As part of efforts to halt the shrinking of forests that continued to take place in Jambi, an environmental watchdog is proposing that the government provide incentives for communities near forests to enable them to develop their economy and thus help reduce forest destruction and the restoration of the local ecology.
“Communities are capable of managing forest well and also are capable of drawing their welfare from their forests,” said Ade Chandra, Program Coordinator of the Warsi Indonesian Conservation Community (KKI Warsi) in Jambi, adding that people living around forest needed to be involved in the management of the forest, including through the social forestry scheme.
Under the social forestry scheme, local communities living around forests are given a permit to manage forest for their benefit while assuring the protection of the forest and the afforestation of deforested land with the objective of improving the rural, environmental and social development.
KKI Warsi Jambi said in a press release dated September 30, 2020, that forest in Jambi continued to shrink, leaving the province with only some 900,000 hectares of forest or just 18 percent of the province’s total surface. KKI Warsi said that the figure was far below the minimal level of 30 percent needed for a balanced ecosystem.
Ade said in the press release that so far, the main threats to forests in Merangin district, where his organization and several other NGOs were actively assisting communities holding social forestry permits, came from illegal logging and illegal gold mining which have both encroached into forested areas.
“To halt and prevent this, what is most important to do is to develop the economy of communities based on their potentials, through activities that do not destroy forest but on the contrary, expand forest cover, including by development the enrichment of forest plants of economic values such as Cinnamon, coffee, candlenut, Pangium edule, rattan ae and rubber which have already been developed by communities managing indigenous forests and village forests,” Ade said,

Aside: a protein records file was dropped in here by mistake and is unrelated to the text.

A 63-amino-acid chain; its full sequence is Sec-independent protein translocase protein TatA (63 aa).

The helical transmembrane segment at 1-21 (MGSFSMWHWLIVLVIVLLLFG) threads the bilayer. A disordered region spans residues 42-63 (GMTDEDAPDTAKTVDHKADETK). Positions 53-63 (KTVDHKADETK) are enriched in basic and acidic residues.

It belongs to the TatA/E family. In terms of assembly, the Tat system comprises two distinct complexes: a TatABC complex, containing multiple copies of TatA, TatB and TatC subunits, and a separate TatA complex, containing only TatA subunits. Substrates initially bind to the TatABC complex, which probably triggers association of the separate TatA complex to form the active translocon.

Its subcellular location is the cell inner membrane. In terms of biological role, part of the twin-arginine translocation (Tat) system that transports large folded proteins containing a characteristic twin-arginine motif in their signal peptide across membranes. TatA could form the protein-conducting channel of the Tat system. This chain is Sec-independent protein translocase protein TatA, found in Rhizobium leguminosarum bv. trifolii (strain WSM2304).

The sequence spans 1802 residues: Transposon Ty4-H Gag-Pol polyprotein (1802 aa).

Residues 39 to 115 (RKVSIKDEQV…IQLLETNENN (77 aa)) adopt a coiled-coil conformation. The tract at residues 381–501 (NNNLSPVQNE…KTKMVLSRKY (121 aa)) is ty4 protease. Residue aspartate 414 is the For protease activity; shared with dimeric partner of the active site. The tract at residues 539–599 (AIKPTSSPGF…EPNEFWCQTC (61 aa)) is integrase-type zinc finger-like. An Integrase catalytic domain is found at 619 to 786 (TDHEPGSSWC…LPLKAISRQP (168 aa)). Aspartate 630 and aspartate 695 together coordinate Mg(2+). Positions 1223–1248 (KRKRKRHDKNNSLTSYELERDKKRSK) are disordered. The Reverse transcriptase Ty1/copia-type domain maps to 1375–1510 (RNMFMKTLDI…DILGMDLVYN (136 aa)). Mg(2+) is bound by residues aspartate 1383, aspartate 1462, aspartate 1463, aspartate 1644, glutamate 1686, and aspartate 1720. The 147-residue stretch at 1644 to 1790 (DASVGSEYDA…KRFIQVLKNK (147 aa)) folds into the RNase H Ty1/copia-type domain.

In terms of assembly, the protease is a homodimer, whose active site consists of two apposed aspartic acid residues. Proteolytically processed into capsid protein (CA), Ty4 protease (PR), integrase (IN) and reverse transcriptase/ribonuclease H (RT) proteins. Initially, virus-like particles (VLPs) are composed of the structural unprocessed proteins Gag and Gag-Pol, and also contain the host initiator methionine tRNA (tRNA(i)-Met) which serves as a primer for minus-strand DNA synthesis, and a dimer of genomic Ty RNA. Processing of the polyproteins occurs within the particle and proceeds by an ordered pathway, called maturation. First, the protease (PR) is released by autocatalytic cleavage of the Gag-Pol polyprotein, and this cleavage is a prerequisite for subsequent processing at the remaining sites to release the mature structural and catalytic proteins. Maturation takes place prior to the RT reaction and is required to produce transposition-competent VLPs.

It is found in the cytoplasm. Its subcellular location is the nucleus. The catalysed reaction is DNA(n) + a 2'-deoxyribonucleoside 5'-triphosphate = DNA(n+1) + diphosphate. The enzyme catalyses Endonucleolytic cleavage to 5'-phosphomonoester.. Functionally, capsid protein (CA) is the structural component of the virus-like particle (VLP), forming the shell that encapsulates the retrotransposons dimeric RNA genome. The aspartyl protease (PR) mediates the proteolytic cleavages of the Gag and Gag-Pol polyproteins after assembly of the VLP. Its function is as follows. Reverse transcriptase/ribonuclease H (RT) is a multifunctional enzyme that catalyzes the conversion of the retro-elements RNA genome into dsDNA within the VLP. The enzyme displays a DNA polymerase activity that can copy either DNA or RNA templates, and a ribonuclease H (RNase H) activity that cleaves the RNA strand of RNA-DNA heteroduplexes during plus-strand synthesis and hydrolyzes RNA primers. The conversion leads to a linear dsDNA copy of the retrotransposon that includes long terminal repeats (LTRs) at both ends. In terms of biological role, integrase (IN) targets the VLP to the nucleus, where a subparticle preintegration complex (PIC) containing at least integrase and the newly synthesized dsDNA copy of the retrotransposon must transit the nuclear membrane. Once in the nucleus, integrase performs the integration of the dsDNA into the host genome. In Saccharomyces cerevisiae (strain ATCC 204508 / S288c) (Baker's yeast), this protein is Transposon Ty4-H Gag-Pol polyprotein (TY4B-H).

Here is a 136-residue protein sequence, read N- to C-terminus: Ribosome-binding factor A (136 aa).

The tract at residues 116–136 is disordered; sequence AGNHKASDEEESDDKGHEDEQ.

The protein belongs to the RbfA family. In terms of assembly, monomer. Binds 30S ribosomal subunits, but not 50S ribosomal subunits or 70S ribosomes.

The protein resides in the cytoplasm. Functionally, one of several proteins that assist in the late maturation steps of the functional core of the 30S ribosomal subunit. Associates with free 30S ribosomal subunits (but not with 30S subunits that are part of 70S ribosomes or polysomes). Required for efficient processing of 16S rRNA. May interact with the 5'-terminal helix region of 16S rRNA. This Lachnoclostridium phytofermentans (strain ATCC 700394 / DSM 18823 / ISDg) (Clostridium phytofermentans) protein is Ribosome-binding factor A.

But he also quickly added that to achieve this, there was a need for the local government to provide regulatory and financial support, including by developing ecology-based fiscal incentives, and or environmental or ecological restoration and protection schemes.
He said that the government’s budget system provided the opportunity to come up with affirmative funding in the form of special assistance for accelerating development that could be used for ecological restoration and community empowerment.
In relations to this, NGOS which have been active in assisting communities that have already obtained social forestry permits in the Merangin district of Jambi, such as Warsi, Walhi, LTB and Pundi Sumatra, are proposing the provision of fiscal incentive to save forests and boost the welfare of local communities in Merangin.
“We are proposing that 17 villages which already hold social forestry permits under indigenous or village forest schemes, to be given incentives by the Merangin district administration,” Ade said, adding that the proposed incentive should be funded from the 2021 affirmative fund for the allocation of village fund in Merangin district.
The funding will be aimed at the conservation and protection of the region, the utilization of forest areas, the utilization of environmental services and the development of institutions for the management of social forestry.
Merangin district has 48,089 hectares of social forestry composed of 29 permits, including 10 as indigenous forest permits, 17 for village forest permits and two for people’s forests estates. This was quite important when considering that the social forestry permits for the entire province of Jambi stood at 200,512 hectares.
“This budget will be used mostly for the development of community economies, so that with the development of the economy of these communities, activities that damage forests such as illegal logging and mining, will lessen,” said Ade.
He said that the threat on remaining forest in Jambi remained very high. “There are still a lot of parties that wish to replace forests with non-forests,” he said.